Friday, January 13, 2012

NOAA Snark

Presidents usually avoid being critical of predecessors. But Barack Obama was yucking it up about Richard Nixon today as he announced his government reorganization plan:
There are five different entities dealing with housing. There are more than a dozen agencies dealing with food safety. My favorite example—which I mentioned in last year's State of the Union address—as it turns out, the Interior Department is in charge of salmon in fresh water, but the Commerce Department handles them in saltwater. (Laughter.) If you're wondering what the genesis of this was, apparently, it had something to do with President Nixon being unhappy with his Interior Secretary for criticizing him about the Vietnam War. And so he decided not to put NOAA in what would have been a more sensible place.
Obama may have heard the story from William Daley, a Clinton Commerce secretary who just quit after a year as White House chief of staff. If you look at the dates alone, the accusation seems to add up. After the Kent State shootings in May 1970, Interior secretary Wally Hickel wrote a letter to Nixon criticizing him over the Vietnam war and urging him to spend more time listening to young people. That Nixon seethed for months is well known. The National Oceanic and Atmospheric Administration was created as part of the Commerce department in October. Nixon fired Hickel in November.

But there's a lot more to the story than that. According to NOAA's official history, the new agency was parked at Commerce on the recommendation of Commerce secretary Maury Stans, a Nixon friend since their Eisenhower years, in anticipation of a dramatic plan to streamline the federal government not unlike the one Obama proposed today. Nixon's was the brainchild of Roy Ash, who died last month:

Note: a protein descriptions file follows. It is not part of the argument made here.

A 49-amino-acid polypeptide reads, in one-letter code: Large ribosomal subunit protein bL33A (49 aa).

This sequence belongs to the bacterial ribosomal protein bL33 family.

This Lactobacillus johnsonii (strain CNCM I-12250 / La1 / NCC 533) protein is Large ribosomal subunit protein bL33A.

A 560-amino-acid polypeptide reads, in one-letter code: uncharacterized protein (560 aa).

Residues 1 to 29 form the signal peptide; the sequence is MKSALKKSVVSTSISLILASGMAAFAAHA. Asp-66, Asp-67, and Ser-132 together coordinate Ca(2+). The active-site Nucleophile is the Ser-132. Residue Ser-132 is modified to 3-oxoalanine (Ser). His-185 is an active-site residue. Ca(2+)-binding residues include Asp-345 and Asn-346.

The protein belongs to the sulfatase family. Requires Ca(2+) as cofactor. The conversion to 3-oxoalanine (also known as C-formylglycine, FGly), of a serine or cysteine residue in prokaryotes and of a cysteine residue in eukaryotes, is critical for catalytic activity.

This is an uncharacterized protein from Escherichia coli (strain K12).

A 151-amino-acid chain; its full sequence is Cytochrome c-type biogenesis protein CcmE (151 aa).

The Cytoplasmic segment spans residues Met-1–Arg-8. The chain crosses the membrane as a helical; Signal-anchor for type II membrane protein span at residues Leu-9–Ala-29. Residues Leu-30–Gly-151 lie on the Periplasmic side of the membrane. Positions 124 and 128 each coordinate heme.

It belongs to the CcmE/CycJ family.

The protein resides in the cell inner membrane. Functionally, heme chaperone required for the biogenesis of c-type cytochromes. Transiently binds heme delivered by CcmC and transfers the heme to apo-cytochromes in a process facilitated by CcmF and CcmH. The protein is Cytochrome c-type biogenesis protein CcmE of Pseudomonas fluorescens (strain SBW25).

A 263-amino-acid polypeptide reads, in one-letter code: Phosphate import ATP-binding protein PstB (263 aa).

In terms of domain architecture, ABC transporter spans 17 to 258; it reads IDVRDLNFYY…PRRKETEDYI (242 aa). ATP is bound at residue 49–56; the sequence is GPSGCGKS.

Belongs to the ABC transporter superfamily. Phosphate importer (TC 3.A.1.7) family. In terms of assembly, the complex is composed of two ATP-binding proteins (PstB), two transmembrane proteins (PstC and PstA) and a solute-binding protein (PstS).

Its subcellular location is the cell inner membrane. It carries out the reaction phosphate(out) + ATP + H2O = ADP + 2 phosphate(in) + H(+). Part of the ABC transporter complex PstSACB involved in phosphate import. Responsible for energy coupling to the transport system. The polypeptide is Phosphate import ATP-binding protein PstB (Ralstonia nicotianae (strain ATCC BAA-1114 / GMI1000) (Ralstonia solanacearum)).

One of [Ash's] proposals was to replace the Department of Interior with a new Department of Natural Resources. One of the elements of the Department was to be a National Oceanic and Atmospheric Administration which would combine some elements of the Department of Interior with the Environmental Science Services Administration (ESSA) of the Department of Commerce. Then Secretary of Commerce, Maurice Stans, noting that ESSA would comprise more than two-thirds of this new Agency (some 10,000 employees and an estimated FY 1970 budget of approximately $200 million) countered with a proposal to, at least initially, consolidate and house NOAA within Commerce and transfer it to the proposed Department of Natural Resources at a later date.
NOAA's historians attribute Commerce's win to the logic of Ash's proposed natural resources department (an especially good idea today), Stans' persuasiveness (which I experienced many years later when he was raising money for the Nixon library), and "perhaps" tensions between Nixon and Hickel. Given all that, it looks as if 44 took a cheap shot at 37. If Nixon had succeeded in getting his reorganization plan through a Democratic Congress, NOAA would have ended up right where efficiency wizard Ash wanted. When the Republicans get done with his proposals, we'll see if Obama's still laughing.

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